Screw the Window Frames

I finally completed modeling the mounting hardware for the underside windows on the workbee. It actually entailed rebuilding the inside “window” edge of the components. This was due to not leaving the inside face of the window opening vertical. Instead I had it at the 41.5º angle which is the average outside slope of the underside angled hull in the area of the window location.

Interior view of the 3D model of the workbee's port underside window. The windows translucency is simulated.
Interior view of the 3D model of the workbee’s port underside window. The windows translucency is simulated. (Image: Third Wave Design)

This error would require the mounting screws on the inside of the assembly to have to be tapped into the comments and into the chairs frame at the aforementioned angle. Needless to say that was not what was intended and would not be at all workable.

The solution was fairly simple and straight forward. have the outer face on the inside edge of the components cut into the chassis at the 41.5º angle as before, but have the inside face go up vertically at a 90º angle. This makes each component in the window assembly progressively wider on the inside section.

Workbee port underside window cross section, looking aft. (Image: Third Wave Design)

This was not at all a problem for the final. It was a quick fix, and makes the mounting plate have more surface area. But more crucially, it allows the mounting screws along the inside section go down vertically into the chassis frame.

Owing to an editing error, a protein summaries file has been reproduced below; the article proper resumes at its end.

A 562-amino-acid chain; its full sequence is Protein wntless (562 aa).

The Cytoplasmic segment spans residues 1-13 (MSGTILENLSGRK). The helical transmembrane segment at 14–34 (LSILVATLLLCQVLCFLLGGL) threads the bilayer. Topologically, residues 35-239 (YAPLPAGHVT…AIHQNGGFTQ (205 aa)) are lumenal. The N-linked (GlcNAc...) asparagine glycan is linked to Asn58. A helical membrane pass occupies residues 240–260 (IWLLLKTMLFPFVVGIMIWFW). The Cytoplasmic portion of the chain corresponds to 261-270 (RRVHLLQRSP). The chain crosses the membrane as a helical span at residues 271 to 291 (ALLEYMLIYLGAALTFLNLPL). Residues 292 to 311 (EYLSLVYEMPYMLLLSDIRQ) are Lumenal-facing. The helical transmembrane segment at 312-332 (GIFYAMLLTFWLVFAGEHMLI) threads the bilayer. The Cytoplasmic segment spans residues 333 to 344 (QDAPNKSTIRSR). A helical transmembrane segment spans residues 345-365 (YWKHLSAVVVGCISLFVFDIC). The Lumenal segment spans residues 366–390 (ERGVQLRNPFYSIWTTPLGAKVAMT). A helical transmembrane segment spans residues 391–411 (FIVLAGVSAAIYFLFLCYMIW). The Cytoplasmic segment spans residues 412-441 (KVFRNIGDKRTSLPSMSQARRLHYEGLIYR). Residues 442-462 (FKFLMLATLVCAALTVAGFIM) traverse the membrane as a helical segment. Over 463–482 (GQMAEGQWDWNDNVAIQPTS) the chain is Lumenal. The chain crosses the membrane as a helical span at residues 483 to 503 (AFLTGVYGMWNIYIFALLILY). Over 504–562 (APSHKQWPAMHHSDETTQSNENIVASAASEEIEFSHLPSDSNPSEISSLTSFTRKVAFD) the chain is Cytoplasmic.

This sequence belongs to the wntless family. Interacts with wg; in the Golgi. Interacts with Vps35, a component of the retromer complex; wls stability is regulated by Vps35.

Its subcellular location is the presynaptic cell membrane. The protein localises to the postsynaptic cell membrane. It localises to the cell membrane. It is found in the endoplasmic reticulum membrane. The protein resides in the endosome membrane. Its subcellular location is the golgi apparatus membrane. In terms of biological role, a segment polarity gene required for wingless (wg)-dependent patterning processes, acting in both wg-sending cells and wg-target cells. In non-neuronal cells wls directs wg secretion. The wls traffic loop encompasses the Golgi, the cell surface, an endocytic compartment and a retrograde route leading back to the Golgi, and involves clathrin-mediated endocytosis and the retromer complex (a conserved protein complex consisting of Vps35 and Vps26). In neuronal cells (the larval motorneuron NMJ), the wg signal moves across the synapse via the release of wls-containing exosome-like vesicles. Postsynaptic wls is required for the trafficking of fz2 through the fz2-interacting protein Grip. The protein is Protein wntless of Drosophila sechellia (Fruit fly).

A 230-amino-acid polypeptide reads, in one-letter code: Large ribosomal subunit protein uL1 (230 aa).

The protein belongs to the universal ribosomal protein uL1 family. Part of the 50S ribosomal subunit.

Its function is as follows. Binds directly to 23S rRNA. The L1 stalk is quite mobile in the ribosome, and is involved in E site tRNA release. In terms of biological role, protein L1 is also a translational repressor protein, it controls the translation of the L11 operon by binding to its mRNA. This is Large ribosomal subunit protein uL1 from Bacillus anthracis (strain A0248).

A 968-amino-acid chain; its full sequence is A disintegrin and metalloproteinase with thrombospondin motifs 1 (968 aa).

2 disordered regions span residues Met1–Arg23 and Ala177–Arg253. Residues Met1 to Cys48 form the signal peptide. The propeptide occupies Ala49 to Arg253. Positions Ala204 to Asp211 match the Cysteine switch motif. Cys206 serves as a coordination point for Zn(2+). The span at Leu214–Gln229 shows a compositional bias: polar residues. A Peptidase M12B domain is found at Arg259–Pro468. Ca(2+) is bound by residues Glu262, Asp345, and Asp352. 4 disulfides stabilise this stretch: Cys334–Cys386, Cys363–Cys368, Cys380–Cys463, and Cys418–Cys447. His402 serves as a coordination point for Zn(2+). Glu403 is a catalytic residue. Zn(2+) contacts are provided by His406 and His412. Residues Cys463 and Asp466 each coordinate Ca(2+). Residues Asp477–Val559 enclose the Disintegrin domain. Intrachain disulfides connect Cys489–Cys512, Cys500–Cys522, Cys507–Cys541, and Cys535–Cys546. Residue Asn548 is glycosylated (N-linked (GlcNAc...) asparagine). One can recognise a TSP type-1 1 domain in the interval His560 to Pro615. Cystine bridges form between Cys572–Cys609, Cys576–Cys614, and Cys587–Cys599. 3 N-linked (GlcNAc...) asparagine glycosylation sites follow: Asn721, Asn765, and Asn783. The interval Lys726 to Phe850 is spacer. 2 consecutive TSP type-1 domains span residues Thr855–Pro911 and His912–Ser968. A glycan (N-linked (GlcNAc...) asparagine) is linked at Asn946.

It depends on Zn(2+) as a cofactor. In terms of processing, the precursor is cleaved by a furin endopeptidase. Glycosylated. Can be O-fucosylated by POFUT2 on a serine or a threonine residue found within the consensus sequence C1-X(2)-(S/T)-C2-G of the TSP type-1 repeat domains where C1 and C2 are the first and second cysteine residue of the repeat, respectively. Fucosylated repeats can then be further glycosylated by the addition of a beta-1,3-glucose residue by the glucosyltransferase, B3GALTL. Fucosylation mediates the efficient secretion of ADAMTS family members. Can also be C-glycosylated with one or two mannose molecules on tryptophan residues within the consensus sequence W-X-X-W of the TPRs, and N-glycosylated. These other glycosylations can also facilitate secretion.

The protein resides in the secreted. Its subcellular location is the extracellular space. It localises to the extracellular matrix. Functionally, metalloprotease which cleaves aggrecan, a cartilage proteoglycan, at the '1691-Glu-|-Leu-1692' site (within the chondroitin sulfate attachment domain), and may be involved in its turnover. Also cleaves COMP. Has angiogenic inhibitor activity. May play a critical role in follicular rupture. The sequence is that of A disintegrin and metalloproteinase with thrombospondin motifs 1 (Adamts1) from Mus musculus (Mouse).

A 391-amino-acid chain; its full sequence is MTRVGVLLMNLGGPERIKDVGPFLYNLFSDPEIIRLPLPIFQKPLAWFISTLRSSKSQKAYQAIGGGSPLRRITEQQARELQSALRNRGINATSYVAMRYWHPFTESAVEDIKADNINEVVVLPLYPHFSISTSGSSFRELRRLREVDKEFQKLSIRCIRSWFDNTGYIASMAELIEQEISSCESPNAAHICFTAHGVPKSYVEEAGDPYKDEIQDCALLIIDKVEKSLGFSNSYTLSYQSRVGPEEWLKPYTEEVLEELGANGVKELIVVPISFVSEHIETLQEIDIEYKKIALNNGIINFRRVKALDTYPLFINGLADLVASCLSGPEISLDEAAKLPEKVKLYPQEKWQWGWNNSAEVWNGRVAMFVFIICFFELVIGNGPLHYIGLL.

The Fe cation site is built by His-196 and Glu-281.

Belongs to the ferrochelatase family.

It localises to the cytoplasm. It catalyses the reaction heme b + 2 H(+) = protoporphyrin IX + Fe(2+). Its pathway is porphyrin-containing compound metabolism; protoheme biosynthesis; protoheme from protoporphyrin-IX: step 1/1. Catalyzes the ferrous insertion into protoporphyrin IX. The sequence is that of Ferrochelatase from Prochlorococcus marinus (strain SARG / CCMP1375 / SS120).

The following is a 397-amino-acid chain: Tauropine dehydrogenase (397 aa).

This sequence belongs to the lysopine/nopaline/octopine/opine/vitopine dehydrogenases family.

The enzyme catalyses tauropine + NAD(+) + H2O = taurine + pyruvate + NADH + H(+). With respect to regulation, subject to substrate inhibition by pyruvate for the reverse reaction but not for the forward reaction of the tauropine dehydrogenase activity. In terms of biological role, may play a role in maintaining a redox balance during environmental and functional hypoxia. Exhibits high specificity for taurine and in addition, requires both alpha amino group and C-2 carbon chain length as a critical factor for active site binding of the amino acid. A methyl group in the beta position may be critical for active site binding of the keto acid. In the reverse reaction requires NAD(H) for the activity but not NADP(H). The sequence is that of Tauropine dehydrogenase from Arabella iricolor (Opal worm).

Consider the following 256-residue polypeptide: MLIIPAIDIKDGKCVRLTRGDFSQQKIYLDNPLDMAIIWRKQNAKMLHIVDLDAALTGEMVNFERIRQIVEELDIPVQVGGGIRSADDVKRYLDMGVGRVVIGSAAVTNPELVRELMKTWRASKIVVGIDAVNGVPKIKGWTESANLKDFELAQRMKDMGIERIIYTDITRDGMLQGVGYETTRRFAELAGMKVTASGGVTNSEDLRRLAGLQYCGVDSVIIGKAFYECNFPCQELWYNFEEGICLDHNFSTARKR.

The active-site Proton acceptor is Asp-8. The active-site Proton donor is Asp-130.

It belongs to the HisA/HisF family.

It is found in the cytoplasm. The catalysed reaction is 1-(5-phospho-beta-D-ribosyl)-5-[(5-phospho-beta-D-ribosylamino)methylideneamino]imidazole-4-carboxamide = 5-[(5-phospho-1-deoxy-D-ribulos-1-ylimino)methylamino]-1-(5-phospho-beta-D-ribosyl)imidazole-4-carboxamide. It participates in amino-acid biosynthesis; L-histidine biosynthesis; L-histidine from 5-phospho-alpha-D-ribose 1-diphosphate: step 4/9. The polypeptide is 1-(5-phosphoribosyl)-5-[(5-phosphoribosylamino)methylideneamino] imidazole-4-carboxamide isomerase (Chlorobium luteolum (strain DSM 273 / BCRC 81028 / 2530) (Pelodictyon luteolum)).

Here is a quick video which shows the mounting plate with the countersunk holes for the screws, the fasteners themselves, them building out the gaskets and aerogel layer:

Quick video showing the mounting coolants of the workbee underside window. (Image: Third Wave Design)

I omitted showing the transparent aluminum windows panes, because Moment of Inspiration doesn’t actually render transparent materials. It is after all a NURBS modeling application, and not an animation/rendering one.

I did start playing around with different object styles. Setting up different colors and also disabling having the edge line segments display. The edge lines are critical to have display when actually building and editing objects in the application, but tend to make visual display more cluttered.

I’m also slowly refining the video editing as well. This is helping me improve my FinalCut Pro skills. I still haven’t invested a huge amount of sweat equity to really have the most efficient workflow within the application. I’m probably doing things that hard way in this self-teaching method of just jumping in and doing it. But I do feel I am getting to understand the program more each time. This is one reason I have been posting more video content instead of still image/illustration stuff.

Anyway, I am pleased to finally have this mounting hardware modeling completed, and will start in on the “package monitor/control contact point” panels I discussed in the previous post.

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